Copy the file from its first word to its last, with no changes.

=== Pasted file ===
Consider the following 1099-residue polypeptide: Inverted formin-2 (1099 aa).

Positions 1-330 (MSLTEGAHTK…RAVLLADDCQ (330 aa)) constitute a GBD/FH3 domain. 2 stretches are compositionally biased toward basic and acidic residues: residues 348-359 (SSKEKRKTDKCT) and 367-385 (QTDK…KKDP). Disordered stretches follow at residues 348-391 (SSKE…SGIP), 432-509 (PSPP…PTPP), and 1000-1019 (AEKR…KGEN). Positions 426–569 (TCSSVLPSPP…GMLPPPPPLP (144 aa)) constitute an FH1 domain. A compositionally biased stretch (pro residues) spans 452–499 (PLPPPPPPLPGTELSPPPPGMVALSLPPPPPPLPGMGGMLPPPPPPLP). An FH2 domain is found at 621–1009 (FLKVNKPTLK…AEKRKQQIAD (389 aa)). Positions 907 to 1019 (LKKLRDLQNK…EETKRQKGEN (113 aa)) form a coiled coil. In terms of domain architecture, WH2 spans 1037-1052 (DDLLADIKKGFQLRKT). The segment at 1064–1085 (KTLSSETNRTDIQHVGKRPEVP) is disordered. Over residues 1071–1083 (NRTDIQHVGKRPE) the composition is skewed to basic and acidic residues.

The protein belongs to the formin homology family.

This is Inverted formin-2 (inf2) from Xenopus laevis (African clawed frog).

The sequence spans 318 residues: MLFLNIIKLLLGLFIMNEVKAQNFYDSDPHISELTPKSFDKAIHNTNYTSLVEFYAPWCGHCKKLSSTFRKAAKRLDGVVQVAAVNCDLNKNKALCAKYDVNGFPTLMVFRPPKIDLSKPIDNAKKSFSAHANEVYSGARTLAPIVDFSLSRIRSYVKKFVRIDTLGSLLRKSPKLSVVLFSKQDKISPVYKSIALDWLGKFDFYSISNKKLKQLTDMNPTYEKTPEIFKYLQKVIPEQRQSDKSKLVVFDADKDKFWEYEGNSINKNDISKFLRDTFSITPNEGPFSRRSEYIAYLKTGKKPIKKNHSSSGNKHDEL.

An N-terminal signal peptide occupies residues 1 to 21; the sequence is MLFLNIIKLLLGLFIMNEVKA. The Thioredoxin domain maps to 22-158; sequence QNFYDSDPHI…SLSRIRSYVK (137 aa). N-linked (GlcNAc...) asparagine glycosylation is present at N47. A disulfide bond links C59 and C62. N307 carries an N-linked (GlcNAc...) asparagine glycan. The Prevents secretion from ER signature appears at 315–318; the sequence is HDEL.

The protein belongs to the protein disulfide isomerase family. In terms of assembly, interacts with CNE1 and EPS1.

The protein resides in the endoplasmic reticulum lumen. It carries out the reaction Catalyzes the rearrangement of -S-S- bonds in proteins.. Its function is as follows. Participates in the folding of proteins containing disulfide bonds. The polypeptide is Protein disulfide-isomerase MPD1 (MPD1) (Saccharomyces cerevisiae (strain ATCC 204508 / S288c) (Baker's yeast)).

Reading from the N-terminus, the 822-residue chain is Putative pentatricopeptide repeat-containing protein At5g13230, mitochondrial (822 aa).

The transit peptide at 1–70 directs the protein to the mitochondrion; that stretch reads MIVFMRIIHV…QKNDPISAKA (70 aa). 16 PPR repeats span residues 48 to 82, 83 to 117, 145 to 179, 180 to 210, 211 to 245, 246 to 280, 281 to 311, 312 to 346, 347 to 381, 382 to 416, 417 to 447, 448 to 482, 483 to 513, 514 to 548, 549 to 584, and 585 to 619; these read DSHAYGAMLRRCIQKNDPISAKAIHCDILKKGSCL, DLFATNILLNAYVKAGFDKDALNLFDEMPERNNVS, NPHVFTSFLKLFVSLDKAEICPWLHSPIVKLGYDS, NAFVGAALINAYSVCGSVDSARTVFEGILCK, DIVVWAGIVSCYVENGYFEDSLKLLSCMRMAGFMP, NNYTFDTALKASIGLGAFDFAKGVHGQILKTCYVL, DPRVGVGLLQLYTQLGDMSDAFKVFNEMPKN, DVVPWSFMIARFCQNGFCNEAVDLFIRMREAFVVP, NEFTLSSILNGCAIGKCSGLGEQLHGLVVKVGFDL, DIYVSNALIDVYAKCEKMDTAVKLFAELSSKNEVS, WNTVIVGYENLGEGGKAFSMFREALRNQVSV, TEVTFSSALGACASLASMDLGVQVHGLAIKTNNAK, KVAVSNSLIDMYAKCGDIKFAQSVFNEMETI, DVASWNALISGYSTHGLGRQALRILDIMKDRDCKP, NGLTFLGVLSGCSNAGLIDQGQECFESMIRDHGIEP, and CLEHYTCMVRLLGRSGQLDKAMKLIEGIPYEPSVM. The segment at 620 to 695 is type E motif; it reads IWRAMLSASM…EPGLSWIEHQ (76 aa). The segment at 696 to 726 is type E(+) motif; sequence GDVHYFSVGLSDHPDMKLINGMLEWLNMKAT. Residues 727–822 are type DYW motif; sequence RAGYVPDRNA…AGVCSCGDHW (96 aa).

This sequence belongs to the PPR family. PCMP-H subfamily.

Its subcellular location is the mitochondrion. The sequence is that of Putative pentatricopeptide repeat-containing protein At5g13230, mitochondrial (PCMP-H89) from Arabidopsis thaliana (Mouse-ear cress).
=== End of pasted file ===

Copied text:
Consider the following 1099-residue polypeptide: Inverted formin-2 (1099 aa).

Positions 1-330 (MSLTEGAHTK…RAVLLADDCQ (330 aa)) constitute a GBD/FH3 domain. 2 stretches are compositionally biased toward basic and acidic residues: residues 348-359 (SSKEKRKTDKCT) and 367-385 (QTDK…KKDP). Disordered stretches follow at residues 348-391 (SSKE…SGIP), 432-509 (PSPP…PTPP), and 1000-1019 (AEKR…KGEN). Positions 426–569 (TCSSVLPSPP…GMLPPPPPLP (144 aa)) constitute an FH1 domain. A compositionally biased stretch (pro residues) spans 452–499 (PLPPPPPPLPGTELSPPPPGMVALSLPPPPPPLPGMGGMLPPPPPPLP). An FH2 domain is found at 621–1009 (FLKVNKPTLK…AEKRKQQIAD (389 aa)). Positions 907 to 1019 (LKKLRDLQNK…EETKRQKGEN (113 aa)) form a coiled coil. In terms of domain architecture, WH2 spans 1037-1052 (DDLLADIKKGFQLRKT). The segment at 1064–1085 (KTLSSETNRTDIQHVGKRPEVP) is disordered. Over residues 1071–1083 (NRTDIQHVGKRPE) the composition is skewed to basic and acidic residues.

The protein belongs to the formin homology family.

This is Inverted formin-2 (inf2) from Xenopus laevis (African clawed frog).

The sequence spans 318 residues: MLFLNIIKLLLGLFIMNEVKAQNFYDSDPHISELTPKSFDKAIHNTNYTSLVEFYAPWCGHCKKLSSTFRKAAKRLDGVVQVAAVNCDLNKNKALCAKYDVNGFPTLMVFRPPKIDLSKPIDNAKKSFSAHANEVYSGARTLAPIVDFSLSRIRSYVKKFVRIDTLGSLLRKSPKLSVVLFSKQDKISPVYKSIALDWLGKFDFYSISNKKLKQLTDMNPTYEKTPEIFKYLQKVIPEQRQSDKSKLVVFDADKDKFWEYEGNSINKNDISKFLRDTFSITPNEGPFSRRSEYIAYLKTGKKPIKKNHSSSGNKHDEL.

An N-terminal signal peptide occupies residues 1 to 21; the sequence is MLFLNIIKLLLGLFIMNEVKA. The Thioredoxin domain maps to 22-158; sequence QNFYDSDPHI…SLSRIRSYVK (137 aa). N-linked (GlcNAc...) asparagine glycosylation is present at N47. A disulfide bond links C59 and C62. N307 carries an N-linked (GlcNAc...) asparagine glycan. The Prevents secretion from ER signature appears at 315–318; the sequence is HDEL.

The protein belongs to the protein disulfide isomerase family. In terms of assembly, interacts with CNE1 and EPS1.

The protein resides in the endoplasmic reticulum lumen. It carries out the reaction Catalyzes the rearrangement of -S-S- bonds in proteins.. Its function is as follows. Participates in the folding of proteins containing disulfide bonds. The polypeptide is Protein disulfide-isomerase MPD1 (MPD1) (Saccharomyces cerevisiae (strain ATCC 204508 / S288c) (Baker's yeast)).

Reading from the N-terminus, the 822-residue chain is Putative pentatricopeptide repeat-containing protein At5g13230, mitochondrial (822 aa).

The transit peptide at 1–70 directs the protein to the mitochondrion; that stretch reads MIVFMRIIHV…QKNDPISAKA (70 aa). 16 PPR repeats span residues 48 to 82, 83 to 117, 145 to 179, 180 to 210, 211 to 245, 246 to 280, 281 to 311, 312 to 346, 347 to 381, 382 to 416, 417 to 447, 448 to 482, 483 to 513, 514 to 548, 549 to 584, and 585 to 619; these read DSHAYGAMLRRCIQKNDPISAKAIHCDILKKGSCL, DLFATNILLNAYVKAGFDKDALNLFDEMPERNNVS, NPHVFTSFLKLFVSLDKAEICPWLHSPIVKLGYDS, NAFVGAALINAYSVCGSVDSARTVFEGILCK, DIVVWAGIVSCYVENGYFEDSLKLLSCMRMAGFMP, NNYTFDTALKASIGLGAFDFAKGVHGQILKTCYVL, DPRVGVGLLQLYTQLGDMSDAFKVFNEMPKN, DVVPWSFMIARFCQNGFCNEAVDLFIRMREAFVVP, NEFTLSSILNGCAIGKCSGLGEQLHGLVVKVGFDL, DIYVSNALIDVYAKCEKMDTAVKLFAELSSKNEVS, WNTVIVGYENLGEGGKAFSMFREALRNQVSV, TEVTFSSALGACASLASMDLGVQVHGLAIKTNNAK, KVAVSNSLIDMYAKCGDIKFAQSVFNEMETI, DVASWNALISGYSTHGLGRQALRILDIMKDRDCKP, NGLTFLGVLSGCSNAGLIDQGQECFESMIRDHGIEP, and CLEHYTCMVRLLGRSGQLDKAMKLIEGIPYEPSVM. The segment at 620 to 695 is type E motif; it reads IWRAMLSASM…EPGLSWIEHQ (76 aa). The segment at 696 to 726 is type E(+) motif; sequence GDVHYFSVGLSDHPDMKLINGMLEWLNMKAT. Residues 727–822 are type DYW motif; sequence RAGYVPDRNA…AGVCSCGDHW (96 aa).

This sequence belongs to the PPR family. PCMP-H subfamily.

Its subcellular location is the mitochondrion. The sequence is that of Putative pentatricopeptide repeat-containing protein At5g13230, mitochondrial (PCMP-H89) from Arabidopsis thaliana (Mouse-ear cress).